“Advice is the only commodity on the market where the supply always exceeds the demand.” -Anonymous
So there I was. Sulking on the practice putting green at Evian Golf Club, trying to sort out what was going on with my stroke. I struck the ball adequately, but missed far too many putts in the first round. Missing putts while striking the ball well left me with a score of 73, ten shots behind the leader Stacy Lewis. Suffice to say I was rather despondent.
I was working on reading my putts better, especially with the left to right, downhill, touchy sliders heading toward le Lac Leman, or Lac Geneve, depending on which side of the lake you were on. After having been to the Evian for ten years, I thought that I had a pretty good indication on how much the lake would effect the speed of the putts. Plus I was working ferociously on my stroke, both at the golf course and in the hotel room, and finally felt comfortable with it again. Until teetime came. Then I was trying too hard. I made a few birdies, including an awesome birdie on the first hole, but could not convert the crucial par saving, momentum swinging putts I needed. I asked my caddy to let me be, to let me sort my putting on my own, mostly so I would be able to cry my frustrations out on my own. I am not the biggest fan of crying in front of others, and I hated the idea that I needed to cry, I needed to putt, and was going to have to combine the two together.
And there I was. Working on putts ranging from three to fifteen feet, with varying amounts of break, when up comes Andrew Dearden. He caddied for me in the past, and he is without question one of the finest caddies I have ever had the honor of working with. We spent the better part of nine months working together, and the better part of ten years becoming and staying friends. We can always laugh at things, he can always help me to focus or to get over a bad shot, and moreover, he knows what he’s doing because he truly cares. Not that other caddies I have had in the past didn’t care, but Andy and I have one of the best relationships of anyone on tour. He’s one of my best mates, and so between sniffles, he came over and started chatting. He said he saw me standing by myself (whereas most other years, I would be sitting with a crowd of folks having a few at the infamous Beer Garden next to the practice green) and we just talked. About everything. And anything. He mentioned he read my blog entry on my depression, and gave me a much needed slagging for having not talked to him about it, instead of the usual coddling I had been receiving from most of the people I came across. He told me how he didn’t understand what I was going through exactly, but he would always be there to provide a shoulder to lean on, an ear to jabber into, or a hand to smack some sense into me, if need be.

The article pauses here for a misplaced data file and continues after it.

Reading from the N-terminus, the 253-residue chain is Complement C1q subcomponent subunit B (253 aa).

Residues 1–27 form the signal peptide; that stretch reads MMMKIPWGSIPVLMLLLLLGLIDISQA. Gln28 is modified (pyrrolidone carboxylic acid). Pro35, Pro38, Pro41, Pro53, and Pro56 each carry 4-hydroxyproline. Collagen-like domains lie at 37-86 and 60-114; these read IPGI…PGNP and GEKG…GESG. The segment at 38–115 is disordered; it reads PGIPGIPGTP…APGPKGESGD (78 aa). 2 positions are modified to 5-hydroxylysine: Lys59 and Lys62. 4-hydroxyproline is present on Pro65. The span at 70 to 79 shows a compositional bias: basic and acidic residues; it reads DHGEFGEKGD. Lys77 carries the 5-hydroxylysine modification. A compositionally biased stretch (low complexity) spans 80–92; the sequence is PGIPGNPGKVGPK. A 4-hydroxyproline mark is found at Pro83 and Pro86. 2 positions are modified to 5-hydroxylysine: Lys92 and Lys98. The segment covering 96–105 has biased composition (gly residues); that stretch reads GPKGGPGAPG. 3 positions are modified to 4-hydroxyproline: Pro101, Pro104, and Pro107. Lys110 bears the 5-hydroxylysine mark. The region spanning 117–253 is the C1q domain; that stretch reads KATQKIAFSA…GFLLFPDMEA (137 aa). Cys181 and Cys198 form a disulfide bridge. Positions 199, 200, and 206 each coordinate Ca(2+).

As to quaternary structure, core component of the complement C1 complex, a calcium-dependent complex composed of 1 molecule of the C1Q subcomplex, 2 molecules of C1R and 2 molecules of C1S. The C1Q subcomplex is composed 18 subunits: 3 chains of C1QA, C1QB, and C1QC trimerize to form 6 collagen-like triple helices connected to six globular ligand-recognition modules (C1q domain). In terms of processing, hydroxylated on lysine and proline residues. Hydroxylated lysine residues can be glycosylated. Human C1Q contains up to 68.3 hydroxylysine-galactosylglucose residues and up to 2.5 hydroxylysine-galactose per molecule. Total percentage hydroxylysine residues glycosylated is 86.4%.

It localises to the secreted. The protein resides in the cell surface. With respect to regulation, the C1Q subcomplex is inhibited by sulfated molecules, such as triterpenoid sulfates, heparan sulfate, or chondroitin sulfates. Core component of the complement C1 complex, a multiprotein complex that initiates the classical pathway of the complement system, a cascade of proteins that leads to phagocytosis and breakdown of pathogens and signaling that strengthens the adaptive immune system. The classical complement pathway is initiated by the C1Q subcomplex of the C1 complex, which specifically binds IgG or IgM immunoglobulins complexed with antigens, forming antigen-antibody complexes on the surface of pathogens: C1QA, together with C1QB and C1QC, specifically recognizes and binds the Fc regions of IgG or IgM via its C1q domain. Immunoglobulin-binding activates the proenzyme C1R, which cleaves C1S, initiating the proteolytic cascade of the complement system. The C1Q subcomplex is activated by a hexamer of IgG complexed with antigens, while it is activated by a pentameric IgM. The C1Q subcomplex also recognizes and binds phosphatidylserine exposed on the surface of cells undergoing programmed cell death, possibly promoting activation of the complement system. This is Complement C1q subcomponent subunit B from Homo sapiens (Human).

For those of you that have read my book, you know a bit about Andy. He’s from Manchester, England, has a foul , mouth that I love, and through his rough edges, is more loyal to his friends than anyone I have ever met. He has been there with me through thick and thin, and he has always known when I needed a joke or a hug. He is an unsung hero in my world, one who asks for nothing (though I do owe you that Scotty for wee Mark… Resend me the deets, por favor) but for the respect any human deserves.
Suffice to say, Andy’s chat had me from crying due to frustration to spewing tears of laughter in a matter of minutes, and my mind and soul felt cleansed again. Andy is such a wonderful man, and I am so damned lucky to have entered his small circle of friends. The next day, my stroke felt so much freer, with no burden of me “having to make the cut” or anything, that I managed to one putt my first seven holes enroute to a 67. I can’t recall the last time I shot 5 under. Most people probably can’t. And though a lot of it has to do with my diligence to work on my stroke after my poor round on Thursday, there is no question that Andy’s (mostly) kind words allowed me to release a little of what was still battling inside of me. And for that, I salute you, and I thank you Chief Dearden!